Firefox-Yahoo Partnership Part 2: What Google Should Have Learned from Netflix

Red PandaFollowing up on our recent post on the new Firefox-Yahoo alliance, we have already seen industry-shaking effects of the new partnership.

Immediately following the release of Firefox 34, Yahoo’s search market share jumped from 9.6% to 29.4%. The roughly 20% that Yahoo gained came at Google’s expense.

The breakdown among the three top search engines now sits at Google-63%, Yahoo-29%, Bing-6%. This is a major shake-up compared to the approximate Google-80%, Bing-10%, Yahoo-10% status quo we had been accustomed to.

This recent turn of events shows that while Google search has been king for several years, its crown was one that was bought and paid for. Google’s dominance has largely been propped up by its default search status on Firefox and on Apple’s Safari browser, which Google paid hundreds of millions of dollars per year to retain.

That business relationship between Google and web browsers worked well for all parties involved for a limited period of time. Firefox and Apple, with no search engines of their own, once had no conflict of interest in selling its default searches to Google. But as Google expanded its family of products by releasing its own Chrome browser and acquiring the Android smartphone operating system, it started to sour the quid-pro-quo relationships it had built with other tech partners as they turned into competitors who had conflicts of interest in selling out to Google. Today, it is Firefox ending its partnership with Google, and in 2015 when the Apple-Google contract is set to expire, Apple could very well make the switch next. We could then see Google’s search market share fall even further (especially since the loss of Apple’s Safari could decimate Google’s currently overwhelming dominance on mobile devices).

Interestingly, Netflix once found itself in a very similar position to Google and made an entirely opposite business decision. The #1 streaming set-top box, Roku, was originally a Netflix creation called Project Griffin. As Netflix was beginning to venture beyond its DVD-by-mail business and into streaming around 2007, there was not yet a good way for users to stream Netflix shows/movies on their TVs. So Netflix developed a new type of streaming box and planned to release it as a Netflix-branded device. But at the eleventh hour, Netflix’s CEO Reed Hastings decided to spin off the project under the independent brand Roku in order to avoid the implication that Netflix was directly competing in the hardware market against Sony, Microsoft, Google, Amazon, Apple, and all other electronics manufacturers who would later produce their own streaming devices.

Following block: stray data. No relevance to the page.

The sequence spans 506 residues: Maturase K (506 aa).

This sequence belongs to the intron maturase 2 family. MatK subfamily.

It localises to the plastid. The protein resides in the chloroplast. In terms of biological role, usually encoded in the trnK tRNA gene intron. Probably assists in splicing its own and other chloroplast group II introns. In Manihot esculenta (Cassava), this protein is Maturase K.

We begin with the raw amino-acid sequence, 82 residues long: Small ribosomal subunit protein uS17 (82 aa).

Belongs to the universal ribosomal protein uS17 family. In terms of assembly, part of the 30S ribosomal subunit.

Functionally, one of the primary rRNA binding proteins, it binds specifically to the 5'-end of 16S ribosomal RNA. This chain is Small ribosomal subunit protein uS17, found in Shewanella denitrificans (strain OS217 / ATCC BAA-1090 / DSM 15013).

Today, Netflix can be found pre-installed on every streaming device and the Netflix logo is usually featured prominently on device packages and advertising. Because Netflix avoided directly competing with those hardware companies, mutually beneficial relationships have flourished across the industry: the popularity of Netflix helps electronics companies sell streaming devices, and the ease of use of streaming devices make it easier for Netflix to acquire new customers.

Had Netflix burned those bridges with electronics manufacturers by releasing a Netflix streaming box of their own, competitors’ devices may have touted other streaming services like Amazon Prime Instant Video, Blockbuster On Demand, Google Play, or the late Redbox Instant. And Netflix may not have become the entertainment giant that it is today.

But Google did make the decision to compete with companies that had once been partners, and today it is reaping the effects. While Google will likely remain the widely preferred search engine, the era of Google’s 80% search dominance may be coming to a close.

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